Twelve years ago, Republican lawmakers in Florida championed an initiative to reduce the size of state government and make the state’s mental health and abuse services more effective and responsive to local needs. But this week, the Florida Senate is considering legislation that would reverse course and create a new office at the Department of Children and Families with a $13.5 million budget and would require over 100 new employees to operate.
The move would be a major step backward for the state, which has traveled this path before. Prior to 2008, Florida’s Department of Children and Families, the agency responsible for the welfare of hundreds of thousands of children and families across the state, had direct responsibility for contracting with hundreds of different mental health and substance abuse services to provide care.
Lawmakers at the time were concerned with wasteful spending and duplicative services, and proposed a decentralized system that pushed contracting authority to local communities who better understood their particular needs. Testimony from then-State Senator Ronda Storms, a Republican from the Tampa area, made the case for an improved, decentralized system to the Governmental Operations Committee:
“DCF must negotiate and monitor over 600 separate provider contracts with community agencies. At the community level, there is no single entity responsible for creating a single system of care from independently operated services. There are costly, duplicative, and regulatory functions being carried out because state purchasing and monitoring is not coordinated. It is expected that managing entities will increase the integration of substance abuse and mental health services for consumers with co-occuring disorders.”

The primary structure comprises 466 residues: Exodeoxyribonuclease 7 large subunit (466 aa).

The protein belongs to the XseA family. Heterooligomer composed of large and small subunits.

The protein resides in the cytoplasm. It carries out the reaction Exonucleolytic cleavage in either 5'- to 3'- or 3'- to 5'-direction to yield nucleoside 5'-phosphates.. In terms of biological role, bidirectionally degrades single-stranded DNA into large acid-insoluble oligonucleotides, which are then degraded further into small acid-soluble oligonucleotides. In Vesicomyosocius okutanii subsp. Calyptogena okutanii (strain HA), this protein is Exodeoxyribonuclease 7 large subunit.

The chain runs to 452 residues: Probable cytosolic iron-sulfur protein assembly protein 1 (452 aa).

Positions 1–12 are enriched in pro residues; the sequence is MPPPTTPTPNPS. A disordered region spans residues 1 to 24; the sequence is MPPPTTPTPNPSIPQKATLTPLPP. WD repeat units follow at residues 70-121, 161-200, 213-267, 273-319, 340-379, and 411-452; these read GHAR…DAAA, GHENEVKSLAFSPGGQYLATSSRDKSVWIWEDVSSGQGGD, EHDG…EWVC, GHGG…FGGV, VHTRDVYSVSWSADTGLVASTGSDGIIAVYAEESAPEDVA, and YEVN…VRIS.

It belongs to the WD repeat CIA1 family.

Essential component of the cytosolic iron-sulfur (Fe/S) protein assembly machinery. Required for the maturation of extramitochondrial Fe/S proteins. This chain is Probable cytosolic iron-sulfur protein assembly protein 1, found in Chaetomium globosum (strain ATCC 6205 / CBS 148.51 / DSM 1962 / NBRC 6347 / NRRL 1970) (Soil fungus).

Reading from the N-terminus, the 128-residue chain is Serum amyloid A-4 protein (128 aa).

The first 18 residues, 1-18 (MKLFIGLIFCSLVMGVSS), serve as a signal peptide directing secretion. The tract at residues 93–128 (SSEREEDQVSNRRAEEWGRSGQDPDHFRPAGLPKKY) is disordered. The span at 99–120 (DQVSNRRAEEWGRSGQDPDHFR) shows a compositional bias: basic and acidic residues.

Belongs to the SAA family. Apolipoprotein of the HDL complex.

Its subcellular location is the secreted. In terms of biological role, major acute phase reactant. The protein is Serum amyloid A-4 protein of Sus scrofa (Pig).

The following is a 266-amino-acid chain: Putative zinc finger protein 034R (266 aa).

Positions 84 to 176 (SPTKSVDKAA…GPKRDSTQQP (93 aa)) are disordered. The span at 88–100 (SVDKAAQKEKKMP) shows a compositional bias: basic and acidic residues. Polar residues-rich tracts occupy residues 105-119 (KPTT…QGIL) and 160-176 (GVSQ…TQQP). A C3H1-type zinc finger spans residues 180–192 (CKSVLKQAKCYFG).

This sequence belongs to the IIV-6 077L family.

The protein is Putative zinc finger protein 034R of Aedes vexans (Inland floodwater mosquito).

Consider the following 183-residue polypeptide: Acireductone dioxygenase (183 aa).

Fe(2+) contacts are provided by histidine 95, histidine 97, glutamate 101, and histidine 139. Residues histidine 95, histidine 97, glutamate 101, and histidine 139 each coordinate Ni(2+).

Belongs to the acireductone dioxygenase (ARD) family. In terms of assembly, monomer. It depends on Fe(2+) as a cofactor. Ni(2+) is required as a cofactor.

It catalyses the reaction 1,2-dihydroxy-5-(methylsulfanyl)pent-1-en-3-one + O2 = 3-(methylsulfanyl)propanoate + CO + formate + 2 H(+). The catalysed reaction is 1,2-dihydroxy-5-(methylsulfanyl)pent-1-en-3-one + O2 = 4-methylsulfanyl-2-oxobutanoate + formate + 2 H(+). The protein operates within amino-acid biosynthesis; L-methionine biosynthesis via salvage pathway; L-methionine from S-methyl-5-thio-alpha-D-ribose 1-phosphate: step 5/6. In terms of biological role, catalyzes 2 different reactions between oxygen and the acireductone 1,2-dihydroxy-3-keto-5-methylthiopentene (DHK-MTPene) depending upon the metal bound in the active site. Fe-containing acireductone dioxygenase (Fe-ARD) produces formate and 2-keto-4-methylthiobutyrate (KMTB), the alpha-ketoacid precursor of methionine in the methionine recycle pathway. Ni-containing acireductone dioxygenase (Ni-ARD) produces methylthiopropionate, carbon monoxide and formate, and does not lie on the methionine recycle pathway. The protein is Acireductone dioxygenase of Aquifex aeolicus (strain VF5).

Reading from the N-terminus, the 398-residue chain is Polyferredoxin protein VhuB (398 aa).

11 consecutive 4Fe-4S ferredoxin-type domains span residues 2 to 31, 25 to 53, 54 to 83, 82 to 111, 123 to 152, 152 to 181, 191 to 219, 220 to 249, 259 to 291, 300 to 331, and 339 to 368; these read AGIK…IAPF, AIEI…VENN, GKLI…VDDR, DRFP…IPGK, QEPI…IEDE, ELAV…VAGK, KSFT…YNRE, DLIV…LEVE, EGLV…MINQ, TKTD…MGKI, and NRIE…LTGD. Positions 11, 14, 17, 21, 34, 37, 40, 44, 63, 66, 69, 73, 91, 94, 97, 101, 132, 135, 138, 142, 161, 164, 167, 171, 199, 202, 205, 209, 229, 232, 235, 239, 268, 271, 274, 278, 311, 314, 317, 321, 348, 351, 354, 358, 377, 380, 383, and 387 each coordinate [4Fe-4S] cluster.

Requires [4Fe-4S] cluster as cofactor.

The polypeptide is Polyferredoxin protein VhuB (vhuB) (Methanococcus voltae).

Storms’ testimony at the time carried the day, and the proposal ultimately became law. For the past 12 years, it has helped significantly reduce costs for taxpayers while improving the efficiency of substance abuse and mental health services across the state.
Florida currently has managing entities in place with a regional presence – seven in all – that currently run the program with thorough systems in place to assess providers and ensure that they meet criteria provided by both the Legislature and the Department with adequate accountability and reporting. When a program is not functioning the way it should, these managing entities can hold providers accountable and ensure that corrective action plans are quickly developed to get the programs back on track.
The “new” proposal, SB1326, known as the “DCF Accountability Act,” would do away with the regional system and would reverse course to bring Florida back to a system that was scrapped more than a decade earlier.